WSU Whatcom County Extension

Stewardship is Where You Are

Gutter Guardians

The Big Picture

The land and water are interconnected.  Land determines where the streams will flow or lakes will form.  Every drop of rain or snow that does not fall directly on our water bodies travels over or through the land on its journey to those places.  This land that feeds the rain to a water-body is referred to as the watershed for that water-body, and the water that runs over the land is referred to as runoff.

We become concerned about watersheds and runoff when the rain picks up significant pollutants on its journey to our water-bodies.  When it rains, pollution from the land can enter the water.  The pollution that washes off of streets and parking lots, yards and farmland is called non-point source pollution because the pollution comes from a large area rather than a single point such as a factory discharge pipe.

Natural resource scientists use a number of tests to detect pollution in streams, lakes and bays.  This helps us determine whether the water is clean enough for fish and fishing, for swimming and boating, or as a source for drinking water.  For many tests, you need a laboratory.  But there are many important tests that you can do at home, or in partnership with scientists as a citizen scientist.

Explorer - Skill Level: One Engager - Skill Level: Two Citizen Scientist - Skill Level: Three


Water Strider
Inventory of hazardous chemicals

Title: What’s In Your Watershed?

Non-Point Pollution in Runoff
The Clean Water Act, which was made law in 1972, regulated pollution coming from point sources such as factories and, as a result, our waters are much cleaner and healthier.  Today, one of the biggest threats to our streams, lakes, and bays is the non-point source pollution washing off of the land. 

The list of things that rain can wash into our waters is quite long. Many garden products end up in our waters.  Other sources of non-point pollution might surprise you such as:

        - Feces from dogs, livestock, and high concentrations of wild animals
        - Motor oil from parked cars
        - Copper from car brake pads
        - Car and truck exhaust
        - Non-natural soil erosion


Activity 1: Chemical Investigations

Objective: Research environmental hazards associated with common home, yard and garden products and research ways to reduce these hazards.

Science Skills:  Research a Problem, Evaluate, Invent Solutions, Problem Solve.

Life Skills:  Keeping Records, Problem Solving, Responsible Citizenship

  1. Gather yard and garden products from around your home.  Open the labels on the back and look for information on “Environmental Hazards.”  Also look at the application instructions and note which products advise you to avoid applying near surface waters, or storm drains, or to keep the product off of sidewalks and driveways.   For help understanding how to read pesticide labels:
  2. Record the names and intended use of products with environmental hazard statements as well as those which caution the user to keep away from surface water, storm drains, and hardened surfaces.
  3. Research alternative methods or products to solve those problems the products on your list were intended to address.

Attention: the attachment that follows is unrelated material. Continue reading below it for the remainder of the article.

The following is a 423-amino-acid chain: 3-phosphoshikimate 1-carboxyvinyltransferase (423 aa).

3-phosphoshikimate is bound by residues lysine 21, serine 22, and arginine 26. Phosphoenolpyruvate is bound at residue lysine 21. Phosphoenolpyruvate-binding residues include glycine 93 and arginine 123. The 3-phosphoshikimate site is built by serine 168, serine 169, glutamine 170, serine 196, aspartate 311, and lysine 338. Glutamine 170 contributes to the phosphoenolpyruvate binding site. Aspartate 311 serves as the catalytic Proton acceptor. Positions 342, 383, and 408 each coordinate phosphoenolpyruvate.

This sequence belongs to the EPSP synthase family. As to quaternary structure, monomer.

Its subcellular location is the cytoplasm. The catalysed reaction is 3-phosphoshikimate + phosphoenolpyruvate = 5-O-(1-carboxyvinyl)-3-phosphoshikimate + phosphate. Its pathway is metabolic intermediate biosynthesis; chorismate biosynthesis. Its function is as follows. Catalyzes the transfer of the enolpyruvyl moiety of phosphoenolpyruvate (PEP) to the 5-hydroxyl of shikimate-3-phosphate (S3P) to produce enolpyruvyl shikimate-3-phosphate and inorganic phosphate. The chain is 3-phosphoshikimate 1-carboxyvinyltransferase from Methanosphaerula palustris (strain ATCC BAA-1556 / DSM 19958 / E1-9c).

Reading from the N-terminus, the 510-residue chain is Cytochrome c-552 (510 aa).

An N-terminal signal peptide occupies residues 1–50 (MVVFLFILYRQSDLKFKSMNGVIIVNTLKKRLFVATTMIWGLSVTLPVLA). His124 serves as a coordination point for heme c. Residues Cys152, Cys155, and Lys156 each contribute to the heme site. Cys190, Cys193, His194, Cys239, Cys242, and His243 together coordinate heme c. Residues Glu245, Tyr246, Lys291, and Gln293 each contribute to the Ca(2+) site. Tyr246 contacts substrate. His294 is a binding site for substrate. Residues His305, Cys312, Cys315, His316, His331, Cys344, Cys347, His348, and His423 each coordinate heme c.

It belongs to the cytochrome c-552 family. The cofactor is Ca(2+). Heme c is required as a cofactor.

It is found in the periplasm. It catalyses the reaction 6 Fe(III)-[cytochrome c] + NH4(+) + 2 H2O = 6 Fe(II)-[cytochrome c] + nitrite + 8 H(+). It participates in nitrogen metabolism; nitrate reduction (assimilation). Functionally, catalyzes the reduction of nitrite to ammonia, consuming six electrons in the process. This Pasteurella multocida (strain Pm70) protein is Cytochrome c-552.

4. Work with community partners to create a public awareness campaign about chemicals in your watershed.


Activity 2:  Water Quality and Pollution Sampling

Objective:  Collect and analyze water samples and become familiar with chemical composition of storm-water runoff.

Science Skills:  Collect Data, Measure, Observe, Use Tools

Life Skills:  Community Service and Volunteering, Contributions to Group Effort, Service Learning, Marketable Skills, Teamwork, Keeping Records

Preparation Activities: Choose one of the Water Quality testing organizations listed in “It’s All Connected” to volunteer. Training and/or kits available through WSU Extension.

Water sampling kit

Sound Citizen
Some pollutants like oil or eroded soil are visible but others are invisible and impossible to detect with only our senses.  Sound Citizen is a community-based water sampling network which analyzes water samples for both fun compounds (cooking spices) and serious ones (emerging pollutants).  They collect samples from places like roof runoff from your gutter and street drains as well as beaches and streams.  This type of sampling allows scientists to study the chemical connection between urban areas and aquatic ecosystems.

Re-Sources Storm-water and Water Quality Internships
RE Sources for Sustainable Communities offers volunteer and internship positions for people interested in monitoring storm-water and water quality.



Natural Resource Stewards


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Explore More

Wikipedia: Clean Water Act of 1972

Pesticide Labels

National Pesticide Information Center, Environment and Pesticides

National Geographic’s Green Guide

What is an Aquifer

USGS Whatcom as an Aquifer

Contamination in Aquifers

What’s in the Water?


It’s All Connected

Sound Citizen Program
Chemicals A-Z

WQ Testing Kit

Re Sources Water Quality Internships
(360) 733-8307

Whatcom County Public Works:  Storm Water Public Education

Public Works Administration
322 N. Commercial Street, Suite 210
Bellingham, Washington 98225
(360) 676-6692

Sample of Maintenance Schedule for Stormwater Pond Facilities (pdf)


Whatcom County Conservation District
Dairy and Application Risk Management (ARM)
Nichole Emberston
(360) 354-2035 x126

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WSU Whatcom County Extension, 1000 North Forest Street, Suite 201, Bellingham, WA 98225, (360) 778-5800, Contact Us